In Home Cash Generator Reviews – Legit or Scam?

October 10th, 2010  |  Published in Internet Scams

In Home Cash GeneratorThe link to In Home Cash Generator can be found on one of the most deceptive online advertisements currently in rotation.  This online “news” ad has been used many times to sell a variety of make money from home schemes.

Over the years it’s been fine tuned to such a degree that the amount of people who fall for it is incredible.   The creators make use of clever tricks and tools to convince you that the ad is actually a real news report and the product featured will actually help you make money.

In reality the ad is completely fabricated; the news organization does not exist, Kelly Richards is not a real person, and the supposed comments were not left by real people.  And it is definitely not a coincidence that the comments section is closed.

In addition to all the bogus info and graphics used to duplicate a real news site the website uses an IP reading script to custom tailor the ad to your location.  What this does is make the newspaper appear to be from your home town as well as suggesting that you and the successful Kelly Richards share a zip code.

This is all done to sell you on the idea that In Home Cash Generator is a legit way to make money online.  However, what you don’t know is that this gimmick has been run over and over again throughout the past couple years.

The news paper ad stays relatively unchanged but the name of the business kit repeatedly changes, In Home Cash Generator just happens to be the latest.  The reason for this is quite simple; the owners of the program need to stay ahead of their negative press.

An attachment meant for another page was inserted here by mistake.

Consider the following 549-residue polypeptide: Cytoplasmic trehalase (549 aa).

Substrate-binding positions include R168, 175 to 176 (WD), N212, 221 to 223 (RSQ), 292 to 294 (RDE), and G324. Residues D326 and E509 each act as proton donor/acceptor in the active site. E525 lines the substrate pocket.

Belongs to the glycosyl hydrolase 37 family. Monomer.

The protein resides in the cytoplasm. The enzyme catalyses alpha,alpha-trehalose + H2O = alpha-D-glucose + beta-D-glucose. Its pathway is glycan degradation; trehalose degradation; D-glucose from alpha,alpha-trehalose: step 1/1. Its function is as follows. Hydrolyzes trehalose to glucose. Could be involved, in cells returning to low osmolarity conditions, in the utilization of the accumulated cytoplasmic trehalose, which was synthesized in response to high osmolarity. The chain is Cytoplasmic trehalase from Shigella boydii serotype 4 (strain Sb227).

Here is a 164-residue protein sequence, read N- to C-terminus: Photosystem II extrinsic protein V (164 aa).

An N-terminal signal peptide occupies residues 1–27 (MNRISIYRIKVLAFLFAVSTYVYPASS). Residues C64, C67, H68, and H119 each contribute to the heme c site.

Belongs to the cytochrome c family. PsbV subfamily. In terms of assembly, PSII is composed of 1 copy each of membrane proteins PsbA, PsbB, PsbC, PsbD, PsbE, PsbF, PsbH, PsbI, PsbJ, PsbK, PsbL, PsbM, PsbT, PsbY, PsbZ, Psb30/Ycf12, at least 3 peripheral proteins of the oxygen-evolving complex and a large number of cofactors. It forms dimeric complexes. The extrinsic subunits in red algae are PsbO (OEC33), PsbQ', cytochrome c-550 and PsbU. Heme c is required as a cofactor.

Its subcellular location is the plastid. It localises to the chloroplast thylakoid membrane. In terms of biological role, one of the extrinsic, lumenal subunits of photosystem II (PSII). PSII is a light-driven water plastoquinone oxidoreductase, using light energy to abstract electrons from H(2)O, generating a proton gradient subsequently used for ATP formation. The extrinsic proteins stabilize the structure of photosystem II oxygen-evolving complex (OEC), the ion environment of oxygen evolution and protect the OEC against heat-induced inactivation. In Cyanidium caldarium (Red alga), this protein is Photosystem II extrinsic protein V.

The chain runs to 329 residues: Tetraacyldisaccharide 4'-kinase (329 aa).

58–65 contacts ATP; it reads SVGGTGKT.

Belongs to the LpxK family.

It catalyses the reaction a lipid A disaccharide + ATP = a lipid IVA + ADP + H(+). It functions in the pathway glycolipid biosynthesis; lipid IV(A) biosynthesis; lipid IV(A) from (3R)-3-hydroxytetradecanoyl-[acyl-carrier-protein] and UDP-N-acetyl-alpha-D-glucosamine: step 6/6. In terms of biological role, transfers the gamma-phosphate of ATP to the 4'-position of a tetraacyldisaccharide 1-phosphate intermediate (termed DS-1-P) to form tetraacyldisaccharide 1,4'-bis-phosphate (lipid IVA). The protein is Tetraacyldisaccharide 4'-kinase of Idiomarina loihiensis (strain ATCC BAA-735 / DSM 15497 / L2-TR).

If you were to search the titles of some of their former kits you’ll find thousands of complaints about the product itself along with their billing policy.  The main complaint against programs like In Home Cash Generator is that they entice customers with a really low trial fee, hiding the full cost of the program in their terms and conditions.

While technically legal this type of billing is very unethical as many people tend to overlook the terms and end up incurring huge charges that they normally wouldn’t agree to.  In this case the terms for In Home Cash Generator are quite shocking.

Here is the refund policy for

If you cancel within the 48 hour you will have no further obligation. If after the 48 hour order verification process you do not want to continue you will have 30 days to request a refund. We will gladly refund half of your 199.95 site access fee no questions asked. Once your refund has been issued you will be locked out of the content area.

Not only do they give you almost no time to decide whether their content is worth the money or not but they refuse to issue full refunds past the 48hr period.  They purposefully bury all this info in their T&C because no one would ever buy into this without at least a full 30 day money back satisfaction guarantee.

This is why courses like In Home Cash Generator elicit so much negative feedback.  From the way their billing is setup it’s very clear that they’re just trying to line their pockets first, and worry about your actual success second.

There is plenty of information about making money from home available free of charge, and the majority of paid internet training courses have a 60 day money back guarantee.  Knowing all this there’s no reason to take a gamble on In Home Cash Generator.

If you're at because you are looking for a way to make money online then check out our article "7 Ways to Make Money Online" - methods that anyone can use to earn an income from home.